National Comprehensive Cancer Network guidelines help decide which breast cancer patients should get genetically tested for mutations like the BRCA-1 gene mutation.
Dallas cancer surgeon Dr. Peter Beitsch said the latest guidelines for the genetic testing of breast cancer patients have limited the number of women who get tested and as a result, many women may miss on the testing process.
Approximately 330,000 patients are diagnosed with breast cancer every year in the United States and of these cases, an estimated 10 percent are likely due to hereditary causes, according to Dr. Beitsch.
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Dr. Beitsch and his colleagues set up a study to look at nearly 1,000 female breast cancer patients, half who met the criteria set forth in the National Comprehensive Cancer Network guidelines, the other half who did not.
The results showed that 83 women or 8.65 percent of the total participants, had breast cancer-linked genetic defects. Of these, 45 women met the National Comprehensive Cancer Network’s criteria for testing, while 38 women did not. Ordinarily, then, these 38 women would not have been tested.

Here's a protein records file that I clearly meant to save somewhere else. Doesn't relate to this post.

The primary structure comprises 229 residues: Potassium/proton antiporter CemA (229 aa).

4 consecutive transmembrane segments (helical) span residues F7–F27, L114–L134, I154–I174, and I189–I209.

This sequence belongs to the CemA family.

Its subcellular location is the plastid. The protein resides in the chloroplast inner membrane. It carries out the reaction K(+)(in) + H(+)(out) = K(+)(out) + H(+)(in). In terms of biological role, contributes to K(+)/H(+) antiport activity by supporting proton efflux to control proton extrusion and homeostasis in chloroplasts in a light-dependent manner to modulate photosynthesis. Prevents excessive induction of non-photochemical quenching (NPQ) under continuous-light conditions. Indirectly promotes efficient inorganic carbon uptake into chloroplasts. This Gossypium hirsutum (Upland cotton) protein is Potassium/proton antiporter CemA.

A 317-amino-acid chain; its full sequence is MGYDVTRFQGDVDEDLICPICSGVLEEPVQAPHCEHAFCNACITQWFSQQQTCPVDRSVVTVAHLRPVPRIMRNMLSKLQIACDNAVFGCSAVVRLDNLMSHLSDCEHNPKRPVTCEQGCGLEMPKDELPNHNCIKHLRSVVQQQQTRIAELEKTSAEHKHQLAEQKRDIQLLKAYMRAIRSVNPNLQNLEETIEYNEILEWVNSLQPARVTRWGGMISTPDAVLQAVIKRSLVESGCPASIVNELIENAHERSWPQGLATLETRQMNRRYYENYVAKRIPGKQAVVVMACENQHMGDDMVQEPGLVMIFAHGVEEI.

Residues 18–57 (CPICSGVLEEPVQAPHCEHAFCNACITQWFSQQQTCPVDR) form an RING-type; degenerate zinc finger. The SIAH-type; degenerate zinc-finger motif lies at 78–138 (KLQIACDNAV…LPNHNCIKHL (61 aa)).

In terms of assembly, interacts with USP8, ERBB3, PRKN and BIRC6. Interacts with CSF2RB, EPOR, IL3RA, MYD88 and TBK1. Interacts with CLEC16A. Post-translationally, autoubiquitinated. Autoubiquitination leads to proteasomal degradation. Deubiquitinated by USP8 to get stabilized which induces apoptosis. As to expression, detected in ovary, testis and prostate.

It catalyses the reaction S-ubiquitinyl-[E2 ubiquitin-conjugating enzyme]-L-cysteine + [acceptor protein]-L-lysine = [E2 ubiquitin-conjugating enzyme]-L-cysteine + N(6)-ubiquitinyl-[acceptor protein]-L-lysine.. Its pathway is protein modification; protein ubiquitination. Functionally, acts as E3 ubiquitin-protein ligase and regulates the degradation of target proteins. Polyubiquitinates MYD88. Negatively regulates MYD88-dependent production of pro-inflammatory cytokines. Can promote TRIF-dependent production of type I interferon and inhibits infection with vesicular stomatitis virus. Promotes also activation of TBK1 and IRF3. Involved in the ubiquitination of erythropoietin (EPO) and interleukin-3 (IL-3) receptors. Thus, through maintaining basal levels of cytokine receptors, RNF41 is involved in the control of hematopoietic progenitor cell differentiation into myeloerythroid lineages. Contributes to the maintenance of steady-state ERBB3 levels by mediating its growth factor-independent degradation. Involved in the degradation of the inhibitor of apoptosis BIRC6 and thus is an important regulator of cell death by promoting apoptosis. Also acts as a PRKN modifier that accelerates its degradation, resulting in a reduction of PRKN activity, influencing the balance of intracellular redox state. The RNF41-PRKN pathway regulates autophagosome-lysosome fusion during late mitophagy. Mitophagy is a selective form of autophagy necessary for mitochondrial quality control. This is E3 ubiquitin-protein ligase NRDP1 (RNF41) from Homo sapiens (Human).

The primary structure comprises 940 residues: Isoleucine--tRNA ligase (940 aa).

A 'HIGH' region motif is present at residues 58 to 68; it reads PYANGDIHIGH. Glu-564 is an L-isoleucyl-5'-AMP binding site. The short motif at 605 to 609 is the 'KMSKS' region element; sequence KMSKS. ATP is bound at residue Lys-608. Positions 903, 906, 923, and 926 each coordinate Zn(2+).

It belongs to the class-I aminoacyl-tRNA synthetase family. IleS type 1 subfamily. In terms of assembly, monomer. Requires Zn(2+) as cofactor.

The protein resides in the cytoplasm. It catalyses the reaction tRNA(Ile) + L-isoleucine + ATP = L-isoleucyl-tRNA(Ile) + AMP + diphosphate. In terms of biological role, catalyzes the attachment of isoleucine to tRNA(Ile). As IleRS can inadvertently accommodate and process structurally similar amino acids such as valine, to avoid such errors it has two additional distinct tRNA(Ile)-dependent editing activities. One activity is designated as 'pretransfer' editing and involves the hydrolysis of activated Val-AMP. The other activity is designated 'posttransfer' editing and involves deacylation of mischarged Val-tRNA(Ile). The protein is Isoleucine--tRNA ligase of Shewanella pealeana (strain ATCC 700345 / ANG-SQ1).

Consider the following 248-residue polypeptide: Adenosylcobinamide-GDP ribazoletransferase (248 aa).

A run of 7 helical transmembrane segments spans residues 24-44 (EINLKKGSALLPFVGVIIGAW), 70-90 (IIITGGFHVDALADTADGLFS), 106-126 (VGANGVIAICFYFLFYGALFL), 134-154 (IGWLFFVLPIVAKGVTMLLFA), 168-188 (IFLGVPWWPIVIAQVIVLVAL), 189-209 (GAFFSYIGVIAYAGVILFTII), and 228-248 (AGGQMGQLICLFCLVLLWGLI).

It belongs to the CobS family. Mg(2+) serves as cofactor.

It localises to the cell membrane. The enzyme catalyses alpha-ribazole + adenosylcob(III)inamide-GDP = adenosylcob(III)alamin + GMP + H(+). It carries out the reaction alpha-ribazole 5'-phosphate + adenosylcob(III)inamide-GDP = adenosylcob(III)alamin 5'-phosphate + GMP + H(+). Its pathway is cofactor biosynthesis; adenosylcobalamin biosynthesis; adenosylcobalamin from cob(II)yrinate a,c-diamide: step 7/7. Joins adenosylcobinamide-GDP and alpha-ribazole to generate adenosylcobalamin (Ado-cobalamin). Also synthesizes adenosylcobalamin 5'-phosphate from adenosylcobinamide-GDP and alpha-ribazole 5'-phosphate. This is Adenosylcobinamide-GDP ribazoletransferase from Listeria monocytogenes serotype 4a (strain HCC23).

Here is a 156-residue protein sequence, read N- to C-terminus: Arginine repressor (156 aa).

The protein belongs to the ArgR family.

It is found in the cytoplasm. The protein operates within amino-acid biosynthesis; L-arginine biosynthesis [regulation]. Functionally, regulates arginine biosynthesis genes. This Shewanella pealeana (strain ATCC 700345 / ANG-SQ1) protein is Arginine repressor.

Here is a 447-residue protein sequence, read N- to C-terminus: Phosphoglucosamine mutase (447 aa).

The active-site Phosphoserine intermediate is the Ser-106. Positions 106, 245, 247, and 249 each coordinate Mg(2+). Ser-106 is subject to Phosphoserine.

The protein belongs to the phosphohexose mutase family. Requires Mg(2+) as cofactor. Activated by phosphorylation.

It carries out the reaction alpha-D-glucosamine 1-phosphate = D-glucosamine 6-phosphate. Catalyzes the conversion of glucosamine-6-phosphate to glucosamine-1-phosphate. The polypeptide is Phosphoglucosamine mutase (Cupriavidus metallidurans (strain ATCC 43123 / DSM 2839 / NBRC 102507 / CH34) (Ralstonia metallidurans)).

"Genetic testing is incredibly important for breast cancer patients, really all cancer patients, because it can affect their treatment right off the bat," said Dr. Beitsch.
He said a patient who knows she has a genetic mutation may choose a different course of treatment.
Dr. Beitsch said carrying the same genetic mutation, a female relative may be at increased risk for breast cancer, while male relatives may be at increased risk for prostate and other cancers.
He said insurance companies typically follow guidelines and as a result, will decide whether to reimburse or not.
Genetic testing used to cost $5,000 for two genes. It now costs $250 for 80 genes.
"If you know someone with breast cancer who hasn't been genetically tested, tell them about this and get them to see their physician to get tested."
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The National Comprehensive Cancer Network claimed here that its guidelines are up-to-date.